First gamestorming retreat in our own training room

Written by , in category Engaging Workshops & Meetings

12 February 2014

gamestorming retreat 5

In case I didn’t talk to you before now: Happy new year. I hope 2014 may bring you much learning and collaboration. During our first gamestorming retreat of 2014 we experimented with several different gamestorming techniques:

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The one technique I want to elaborate on was the dot voting. I like the technique immensely and I use it very often to help prioritise items with a group in a very fast and good way. I did start to have doubts about it though. Because I feel it is too easy to influence and game the system even if you let the group do this in silence. If an authoritarian person in the group starts by putting his dots, this might “force” the rest of the group to follow him. I tend to game the system by waiting until the last moment to cast my votes so that I sometimes get to decide which topics are moved to the top. In most groups and situations this can be good enough and it will not matter that much, but sometimes I believe it can create suboptimal situations.

So Liesbeth came up with the experiment to let us note down our choices on sticky notes first (it was during the How-Now-Wow matrix game where we needed to choose our top 3 per category). After everyone had done this, we added our dot votes to the actual idea stickies. This way we didn’t influence each other and there was no possibility to game the system. We now use the 1 vote per idea restraint, but I’m sure you could experiment with just having people note down their preferences on their personal sticky note first and afterwards casting their votes on the real stickies. If you have tried this before or will try this in the near future, please let us know if it worked out.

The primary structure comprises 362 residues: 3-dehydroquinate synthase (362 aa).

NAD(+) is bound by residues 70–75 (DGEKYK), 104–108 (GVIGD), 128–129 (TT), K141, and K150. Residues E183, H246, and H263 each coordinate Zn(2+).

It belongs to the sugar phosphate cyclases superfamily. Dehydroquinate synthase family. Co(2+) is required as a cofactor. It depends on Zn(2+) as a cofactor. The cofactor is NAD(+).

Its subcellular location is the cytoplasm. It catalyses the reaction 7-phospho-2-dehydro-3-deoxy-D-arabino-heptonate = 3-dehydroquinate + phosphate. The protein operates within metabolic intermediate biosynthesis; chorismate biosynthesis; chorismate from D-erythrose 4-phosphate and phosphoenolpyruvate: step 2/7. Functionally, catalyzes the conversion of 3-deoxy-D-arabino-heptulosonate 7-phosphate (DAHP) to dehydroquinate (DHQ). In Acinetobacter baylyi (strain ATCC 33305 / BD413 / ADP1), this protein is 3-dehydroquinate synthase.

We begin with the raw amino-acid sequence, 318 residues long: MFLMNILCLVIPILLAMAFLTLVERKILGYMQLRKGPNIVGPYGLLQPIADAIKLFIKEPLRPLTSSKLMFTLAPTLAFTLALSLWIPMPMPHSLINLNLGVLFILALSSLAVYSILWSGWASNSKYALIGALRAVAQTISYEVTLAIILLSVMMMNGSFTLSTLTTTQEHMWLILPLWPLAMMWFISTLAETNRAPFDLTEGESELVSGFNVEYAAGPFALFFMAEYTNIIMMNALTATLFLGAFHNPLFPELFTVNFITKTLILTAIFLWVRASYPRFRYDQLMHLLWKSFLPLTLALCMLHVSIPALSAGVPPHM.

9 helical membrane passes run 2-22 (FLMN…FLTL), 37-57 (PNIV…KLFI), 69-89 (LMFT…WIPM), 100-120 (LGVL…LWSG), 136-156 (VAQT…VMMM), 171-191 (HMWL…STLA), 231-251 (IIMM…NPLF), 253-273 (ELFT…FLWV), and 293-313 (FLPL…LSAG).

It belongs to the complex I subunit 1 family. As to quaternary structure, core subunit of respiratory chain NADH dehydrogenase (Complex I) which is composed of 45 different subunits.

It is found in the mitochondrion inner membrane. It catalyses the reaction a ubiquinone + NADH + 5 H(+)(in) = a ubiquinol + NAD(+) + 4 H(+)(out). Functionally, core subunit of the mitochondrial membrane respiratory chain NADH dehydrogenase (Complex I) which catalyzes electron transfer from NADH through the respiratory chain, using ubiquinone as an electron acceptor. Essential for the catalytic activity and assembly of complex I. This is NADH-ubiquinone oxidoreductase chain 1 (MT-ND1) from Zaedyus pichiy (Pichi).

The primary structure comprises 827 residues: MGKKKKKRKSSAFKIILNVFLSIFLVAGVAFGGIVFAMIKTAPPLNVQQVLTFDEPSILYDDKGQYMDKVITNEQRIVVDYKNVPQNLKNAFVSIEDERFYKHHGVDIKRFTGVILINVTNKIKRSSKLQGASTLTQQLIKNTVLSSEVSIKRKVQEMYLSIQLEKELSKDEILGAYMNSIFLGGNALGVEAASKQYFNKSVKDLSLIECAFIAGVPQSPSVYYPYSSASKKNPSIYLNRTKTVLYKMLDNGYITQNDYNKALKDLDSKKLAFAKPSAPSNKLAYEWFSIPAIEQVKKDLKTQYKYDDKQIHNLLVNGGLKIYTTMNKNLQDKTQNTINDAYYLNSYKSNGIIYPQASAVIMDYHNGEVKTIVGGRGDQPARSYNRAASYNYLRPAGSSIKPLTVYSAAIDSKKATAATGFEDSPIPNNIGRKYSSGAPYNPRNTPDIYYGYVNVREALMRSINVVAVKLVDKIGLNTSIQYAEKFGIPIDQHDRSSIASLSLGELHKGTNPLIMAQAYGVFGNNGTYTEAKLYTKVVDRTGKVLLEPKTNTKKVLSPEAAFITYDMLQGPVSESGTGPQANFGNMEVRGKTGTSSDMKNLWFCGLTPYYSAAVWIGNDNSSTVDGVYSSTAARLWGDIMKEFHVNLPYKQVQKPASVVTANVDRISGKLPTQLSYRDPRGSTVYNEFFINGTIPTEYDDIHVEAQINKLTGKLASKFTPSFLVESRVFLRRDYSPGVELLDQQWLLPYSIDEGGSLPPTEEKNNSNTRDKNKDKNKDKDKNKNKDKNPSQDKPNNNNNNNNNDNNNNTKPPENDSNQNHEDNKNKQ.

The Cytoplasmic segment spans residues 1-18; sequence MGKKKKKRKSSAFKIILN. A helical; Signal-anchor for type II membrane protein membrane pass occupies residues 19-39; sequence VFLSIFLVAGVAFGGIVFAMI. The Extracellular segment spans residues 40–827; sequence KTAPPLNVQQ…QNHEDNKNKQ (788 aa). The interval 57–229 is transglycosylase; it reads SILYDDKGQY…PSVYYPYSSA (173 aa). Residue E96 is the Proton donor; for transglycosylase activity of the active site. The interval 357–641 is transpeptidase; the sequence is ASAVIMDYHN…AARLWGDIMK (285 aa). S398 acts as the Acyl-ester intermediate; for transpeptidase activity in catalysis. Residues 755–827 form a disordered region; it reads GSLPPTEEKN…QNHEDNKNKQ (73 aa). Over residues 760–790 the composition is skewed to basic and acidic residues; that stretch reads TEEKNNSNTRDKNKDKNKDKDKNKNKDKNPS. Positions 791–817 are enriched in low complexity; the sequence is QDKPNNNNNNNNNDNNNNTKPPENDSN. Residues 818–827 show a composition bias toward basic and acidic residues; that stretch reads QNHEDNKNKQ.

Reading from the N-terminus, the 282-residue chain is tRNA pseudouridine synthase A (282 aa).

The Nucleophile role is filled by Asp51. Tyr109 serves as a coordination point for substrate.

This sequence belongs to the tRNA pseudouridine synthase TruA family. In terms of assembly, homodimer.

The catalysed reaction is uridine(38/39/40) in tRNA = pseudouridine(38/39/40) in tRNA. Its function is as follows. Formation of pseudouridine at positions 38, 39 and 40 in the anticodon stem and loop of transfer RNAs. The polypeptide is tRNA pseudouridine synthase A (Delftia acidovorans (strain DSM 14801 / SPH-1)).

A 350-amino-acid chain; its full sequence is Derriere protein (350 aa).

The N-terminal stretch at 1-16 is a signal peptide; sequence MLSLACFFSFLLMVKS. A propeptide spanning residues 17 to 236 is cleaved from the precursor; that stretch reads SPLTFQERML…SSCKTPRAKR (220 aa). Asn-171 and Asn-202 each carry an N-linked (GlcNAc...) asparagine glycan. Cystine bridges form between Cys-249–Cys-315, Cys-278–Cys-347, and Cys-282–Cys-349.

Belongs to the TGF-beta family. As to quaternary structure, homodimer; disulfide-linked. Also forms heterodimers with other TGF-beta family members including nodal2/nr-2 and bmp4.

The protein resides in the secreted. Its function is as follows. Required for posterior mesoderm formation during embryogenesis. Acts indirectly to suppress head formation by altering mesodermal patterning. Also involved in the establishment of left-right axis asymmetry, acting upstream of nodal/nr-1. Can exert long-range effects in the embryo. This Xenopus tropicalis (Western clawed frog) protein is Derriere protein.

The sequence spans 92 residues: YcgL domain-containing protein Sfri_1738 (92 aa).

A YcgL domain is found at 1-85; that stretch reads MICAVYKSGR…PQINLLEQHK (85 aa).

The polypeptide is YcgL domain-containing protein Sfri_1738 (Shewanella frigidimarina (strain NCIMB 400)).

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We ended the day with a retrospective of course and I just wanted to give you a short summary of the improvement actions that we will take up for next edition:

  • Introduce the concept of the time-out (stop the workshop for a short period because the facilitator is stuck)
  • Reintroduce the AHA wall
  • Be more clear on the expected preparation (yeah, people should come prepared)
  • Start the communication about the preparation 3 weeks before the event
  • Co-create the scenario(s) for the day with the registered participants upfront
  • Create and share the booklet
  • Make the different books / apps available during the gamestorming retreat
  • Ask people to share their learning objectives during the preparation and at the start of the day
  • Start with a more elaborate introduction of the participants (e.g. through job or joy)
  • Make the schedule of the day a bit less stuffed (it’s a Saturday after all)

I hope to see you at our next edition of the gamestorming retreat on 6 September. And if you would like to know more about innovation games® and become a certified collaboration architect, you can join us for our certified innovation games® for customer understanding training

gamestorming retreat 6

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